By Subhash K. Jha, Bollywood Hungama News Network
It is rare for a film based on a gruesome traumatic real-life tragedy to be made into a film where every character and almost every episode and moment is etched out with unwavering care sensitivity and resonance.
Mumbai Meri Jaan is that rare gem of a film that makes your heart bleed, your eyes cry and your spirits soar in hope for a better tomorrow. Even as it makes your heart sink as fictional characters emerge from the horrific rubble of the train blasts that shook Mumbai on July 11, 2005, the reverberant drama brings to us moments that redeem the rapidly -disintegrating status of our society.
Mumbai Meri Jaan is unarguably the best-written film of this year. All the principal characters are designed to represent real life and yet convey significances that take them beyond sensationalistic newspaper headlines.
Whether we live in Mumbai or not, each one of us is bound to find a bit of ourselves in one or the other of the protagonists. There's Soha Ali Khan giving a career-defining performance as a hard-nosed television journalist who finds herself on the other side of the 'offence' when her boyfriend goes missing after the blast. This is a terrific terrifying and intimate study of irony and ambition, done in striking strokes of black and 'fright'. Or take the Madhavan track. He's white-collar idealist who travels by train and almost gets killed in the blasts for his democratic principles. Madhavan brings a searching agony to his eyes, as suspicion and terror take hold of his heart creating situations in the script that are poignant and funny.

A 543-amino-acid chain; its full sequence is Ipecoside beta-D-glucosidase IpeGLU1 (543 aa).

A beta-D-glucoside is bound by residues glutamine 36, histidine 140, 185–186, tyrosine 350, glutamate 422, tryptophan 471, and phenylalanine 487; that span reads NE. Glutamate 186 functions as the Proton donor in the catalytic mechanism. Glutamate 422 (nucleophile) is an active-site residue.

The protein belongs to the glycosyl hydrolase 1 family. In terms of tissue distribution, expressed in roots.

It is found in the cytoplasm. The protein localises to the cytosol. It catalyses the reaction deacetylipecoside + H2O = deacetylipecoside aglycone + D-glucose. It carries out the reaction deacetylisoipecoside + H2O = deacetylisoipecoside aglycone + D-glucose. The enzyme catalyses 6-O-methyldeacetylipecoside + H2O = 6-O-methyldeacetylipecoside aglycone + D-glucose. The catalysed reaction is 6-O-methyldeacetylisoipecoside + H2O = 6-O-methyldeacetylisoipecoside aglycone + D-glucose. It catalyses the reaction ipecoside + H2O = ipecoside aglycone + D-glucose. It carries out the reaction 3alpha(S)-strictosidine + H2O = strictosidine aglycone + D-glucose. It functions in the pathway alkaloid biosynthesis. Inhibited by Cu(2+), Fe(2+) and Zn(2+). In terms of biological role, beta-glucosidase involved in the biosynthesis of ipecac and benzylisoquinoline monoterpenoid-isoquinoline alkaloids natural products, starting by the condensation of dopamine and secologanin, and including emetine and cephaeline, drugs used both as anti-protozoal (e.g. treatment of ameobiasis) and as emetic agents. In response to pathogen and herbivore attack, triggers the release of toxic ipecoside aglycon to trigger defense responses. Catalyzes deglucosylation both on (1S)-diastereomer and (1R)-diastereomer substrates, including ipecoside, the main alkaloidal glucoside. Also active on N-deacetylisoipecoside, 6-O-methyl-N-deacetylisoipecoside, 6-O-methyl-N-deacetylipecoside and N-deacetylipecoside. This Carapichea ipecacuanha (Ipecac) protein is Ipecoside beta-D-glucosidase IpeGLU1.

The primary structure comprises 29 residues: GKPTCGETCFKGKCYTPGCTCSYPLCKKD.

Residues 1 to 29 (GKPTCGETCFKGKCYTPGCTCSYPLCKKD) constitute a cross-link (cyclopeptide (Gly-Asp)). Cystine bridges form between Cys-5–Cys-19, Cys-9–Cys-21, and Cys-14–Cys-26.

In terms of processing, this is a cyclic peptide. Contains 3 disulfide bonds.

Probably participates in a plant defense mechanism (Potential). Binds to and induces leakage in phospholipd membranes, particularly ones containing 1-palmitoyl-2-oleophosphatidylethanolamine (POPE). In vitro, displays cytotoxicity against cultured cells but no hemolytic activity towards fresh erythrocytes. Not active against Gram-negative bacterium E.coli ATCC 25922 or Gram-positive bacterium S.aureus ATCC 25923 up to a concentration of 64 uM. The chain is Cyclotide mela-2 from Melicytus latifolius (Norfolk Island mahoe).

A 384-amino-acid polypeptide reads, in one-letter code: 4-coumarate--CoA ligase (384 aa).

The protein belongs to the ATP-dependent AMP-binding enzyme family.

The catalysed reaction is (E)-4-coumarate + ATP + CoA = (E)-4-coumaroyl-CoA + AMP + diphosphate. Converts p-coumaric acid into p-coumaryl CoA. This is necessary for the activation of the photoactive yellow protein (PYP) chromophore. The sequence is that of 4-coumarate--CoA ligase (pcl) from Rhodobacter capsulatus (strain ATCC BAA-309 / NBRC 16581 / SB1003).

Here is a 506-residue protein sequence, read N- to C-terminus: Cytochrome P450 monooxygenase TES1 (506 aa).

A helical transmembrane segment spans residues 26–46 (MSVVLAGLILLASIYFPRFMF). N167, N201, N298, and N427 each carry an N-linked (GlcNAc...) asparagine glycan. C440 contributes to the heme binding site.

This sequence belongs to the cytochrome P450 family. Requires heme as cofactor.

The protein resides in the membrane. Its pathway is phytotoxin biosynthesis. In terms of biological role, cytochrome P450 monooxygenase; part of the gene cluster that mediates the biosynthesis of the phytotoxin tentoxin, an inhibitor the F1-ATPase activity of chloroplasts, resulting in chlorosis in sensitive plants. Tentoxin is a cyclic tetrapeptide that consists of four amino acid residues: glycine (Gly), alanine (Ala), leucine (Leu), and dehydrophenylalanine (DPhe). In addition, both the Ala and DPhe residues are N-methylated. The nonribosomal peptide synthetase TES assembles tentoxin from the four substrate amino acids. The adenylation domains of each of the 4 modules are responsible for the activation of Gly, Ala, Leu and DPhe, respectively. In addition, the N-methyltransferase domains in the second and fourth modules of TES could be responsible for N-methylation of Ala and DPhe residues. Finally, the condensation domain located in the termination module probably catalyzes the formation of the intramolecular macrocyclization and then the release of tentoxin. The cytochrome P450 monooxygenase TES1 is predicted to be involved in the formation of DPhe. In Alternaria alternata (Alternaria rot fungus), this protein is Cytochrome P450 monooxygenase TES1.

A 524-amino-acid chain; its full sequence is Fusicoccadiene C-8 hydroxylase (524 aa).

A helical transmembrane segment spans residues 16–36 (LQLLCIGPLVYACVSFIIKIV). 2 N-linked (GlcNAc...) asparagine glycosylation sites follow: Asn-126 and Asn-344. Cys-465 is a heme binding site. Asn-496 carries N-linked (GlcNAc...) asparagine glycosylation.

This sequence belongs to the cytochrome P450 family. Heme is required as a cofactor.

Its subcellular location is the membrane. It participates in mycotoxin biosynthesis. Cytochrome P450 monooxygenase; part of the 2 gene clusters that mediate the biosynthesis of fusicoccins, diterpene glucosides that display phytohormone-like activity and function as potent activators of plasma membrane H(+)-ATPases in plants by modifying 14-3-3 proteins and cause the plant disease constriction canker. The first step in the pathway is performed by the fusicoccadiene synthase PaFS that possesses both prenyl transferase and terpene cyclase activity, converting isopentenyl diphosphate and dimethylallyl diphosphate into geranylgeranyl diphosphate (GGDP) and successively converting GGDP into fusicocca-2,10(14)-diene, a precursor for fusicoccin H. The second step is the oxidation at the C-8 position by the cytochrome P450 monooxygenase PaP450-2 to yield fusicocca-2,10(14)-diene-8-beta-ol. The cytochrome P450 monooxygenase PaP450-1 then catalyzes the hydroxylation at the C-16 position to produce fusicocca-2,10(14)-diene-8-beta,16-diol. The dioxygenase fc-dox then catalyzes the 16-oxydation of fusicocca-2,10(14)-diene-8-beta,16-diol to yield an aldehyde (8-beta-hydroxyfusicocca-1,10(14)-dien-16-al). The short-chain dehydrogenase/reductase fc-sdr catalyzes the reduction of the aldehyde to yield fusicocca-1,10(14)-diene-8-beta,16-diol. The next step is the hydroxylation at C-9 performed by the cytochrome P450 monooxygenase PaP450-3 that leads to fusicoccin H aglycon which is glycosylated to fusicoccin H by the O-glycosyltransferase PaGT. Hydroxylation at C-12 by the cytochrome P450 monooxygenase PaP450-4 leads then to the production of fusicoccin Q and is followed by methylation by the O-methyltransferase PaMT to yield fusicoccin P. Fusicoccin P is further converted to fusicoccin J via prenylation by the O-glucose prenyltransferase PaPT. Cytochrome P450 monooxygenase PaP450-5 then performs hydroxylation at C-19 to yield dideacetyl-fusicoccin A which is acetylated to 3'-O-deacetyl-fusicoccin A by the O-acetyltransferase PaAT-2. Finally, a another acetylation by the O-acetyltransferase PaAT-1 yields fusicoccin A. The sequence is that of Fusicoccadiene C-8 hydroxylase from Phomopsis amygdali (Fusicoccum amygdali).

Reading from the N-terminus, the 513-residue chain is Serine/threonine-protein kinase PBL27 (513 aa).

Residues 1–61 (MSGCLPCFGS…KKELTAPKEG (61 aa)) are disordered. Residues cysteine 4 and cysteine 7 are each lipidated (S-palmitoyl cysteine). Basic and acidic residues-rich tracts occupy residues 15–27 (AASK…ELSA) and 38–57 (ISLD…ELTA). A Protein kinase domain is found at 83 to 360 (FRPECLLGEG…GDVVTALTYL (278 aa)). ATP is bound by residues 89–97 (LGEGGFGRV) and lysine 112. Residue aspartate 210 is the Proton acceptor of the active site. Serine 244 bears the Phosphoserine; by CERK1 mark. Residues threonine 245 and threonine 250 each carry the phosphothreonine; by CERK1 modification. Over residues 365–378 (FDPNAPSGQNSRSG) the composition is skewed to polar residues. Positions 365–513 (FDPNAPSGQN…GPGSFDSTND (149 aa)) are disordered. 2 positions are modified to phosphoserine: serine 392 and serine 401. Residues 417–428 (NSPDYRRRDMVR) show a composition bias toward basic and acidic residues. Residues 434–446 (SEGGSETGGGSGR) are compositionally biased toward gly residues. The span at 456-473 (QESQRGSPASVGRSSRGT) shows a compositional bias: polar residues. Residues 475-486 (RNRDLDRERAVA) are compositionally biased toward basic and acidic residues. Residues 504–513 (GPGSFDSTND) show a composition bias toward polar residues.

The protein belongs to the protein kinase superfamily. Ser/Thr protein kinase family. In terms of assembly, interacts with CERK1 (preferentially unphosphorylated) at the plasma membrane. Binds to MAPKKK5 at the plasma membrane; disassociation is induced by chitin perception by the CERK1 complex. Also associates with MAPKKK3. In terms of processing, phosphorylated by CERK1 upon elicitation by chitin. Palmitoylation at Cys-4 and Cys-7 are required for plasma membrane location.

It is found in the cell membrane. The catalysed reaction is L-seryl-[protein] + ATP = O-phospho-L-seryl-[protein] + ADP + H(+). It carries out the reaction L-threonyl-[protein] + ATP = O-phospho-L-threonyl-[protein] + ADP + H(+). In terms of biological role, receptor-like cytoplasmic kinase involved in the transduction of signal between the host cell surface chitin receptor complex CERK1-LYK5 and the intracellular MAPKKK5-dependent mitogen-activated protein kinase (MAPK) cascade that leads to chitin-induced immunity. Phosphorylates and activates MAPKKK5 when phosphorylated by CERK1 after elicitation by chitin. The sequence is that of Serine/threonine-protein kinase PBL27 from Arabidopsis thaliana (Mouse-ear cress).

Funniest in its savage cruelty is the jobless loiterer Kay Kay Menon's suspicious trailing of a Muslim youth to a mosque…only to discover that the guy was is to meet his girlfriend. Paresh Rawal (does he ever stop being brilliant?) as the jaded cop in conversation with the young spirited colleague(Vijay Mourya) would remind you of Nana Patekar and Nakul Vaid in Ab Tak Chappan.
Hold that thought…There's a treasury of thought provoking challenging and deeply moving moments in Mumbai Meri Jaan to remind us how engaging cinema can be without sacrificing the message.
My favourite moment besides Soha's obviously impressive breakdown sequence is the one where the Muslim phobic Kay Kay Menon's character accosts a poor old Muslim bread seller on the night after the blast.
Even as such sequences make us cringe we applaud the power of cinema to convey home truths in caustic and comic coatings. With exceptional candour and emotion, writer Yogesh Vinayak Joshi weaves in and out of the lives of the irreparably wounded characters (and we aren't talking physical damage). Whether it's the look of bewilderment pain and shock in Madhavan's eyes as he sees his limbless friend in hospital after the blasts, or Irrfan's look of triumph after he creates a false bomb scare in a shopping mall where he was insulted, Mumbai Meri Jaan discovers and celebrates the deep cleft between the haves and the have-nots.
Each of the 5 principal performances are outstanding in their sensitivity and warmth. And it would be criminal to single any of them out. Seldom have we seen such a showcase of brilliant writing, directing, acting and communicating the power of cinema in all its glory.